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What We Do in the Shadows

New Zealand filmmakers (and funnymen) re-invigorate the vampire comedy

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Being a vampire isn't all velvet smoking jackets and tearing the necks out of virgins. As revealed in Jemaine Clement and Taika Waititi's new mockumentary, What We Do in the Shadows, life for a group of vampires sharing a flat in Wellington, New Zealand, is a never-ending series of irritating complications and petty hassles.

The chore wheel is ignored. A familiar is getting uppity. Towels weren't put down before a kill and now the couch is ruined. Victims won't look up from their laptops and submit to vampire hypnotizing. Getting dressed for clubbing is hard enough with centuries-old clothing. ("Some of our clothes are from victims. You might bite someone and then, you think, ‘Oooh, those are some nice pants!'") Looking good — or "dead but delicious" — is even harder when mirrors don't reflect.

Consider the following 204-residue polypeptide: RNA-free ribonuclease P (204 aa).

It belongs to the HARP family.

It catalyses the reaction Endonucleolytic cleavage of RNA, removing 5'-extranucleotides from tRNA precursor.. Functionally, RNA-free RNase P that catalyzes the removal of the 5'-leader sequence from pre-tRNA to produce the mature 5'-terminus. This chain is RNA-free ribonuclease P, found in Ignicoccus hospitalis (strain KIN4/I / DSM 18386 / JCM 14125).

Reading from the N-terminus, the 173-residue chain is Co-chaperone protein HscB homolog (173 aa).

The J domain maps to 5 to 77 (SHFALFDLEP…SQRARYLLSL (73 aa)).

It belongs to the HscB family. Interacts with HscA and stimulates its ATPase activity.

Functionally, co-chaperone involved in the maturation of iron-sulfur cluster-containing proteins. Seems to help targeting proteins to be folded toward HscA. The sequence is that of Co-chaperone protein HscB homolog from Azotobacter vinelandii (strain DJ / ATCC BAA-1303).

It's reasonable to assume that countless earlier vampire spoofs have drained all the humor, but Shadows proves that wrong. It's as dry and deadpan as you'd hope, from the two funny men you might know from Flight of the Conchords or Eagle vs. Shark.

What We Do in the Shadows film

The film's strength is celebrating the mundane, and not getting twisted in baroque comic plotting. In a new development, the older vampires befriend Nick, a newbie, who, in turn, teaches them about Google, and Stu, a decent human everybody promises not to bite. There are some werewolves and a bit of bother from the deep past to sort out, but mostly Shadows wants to let us know: Vampires are people, too. They love, hurt, dance and don't tidy up properly.

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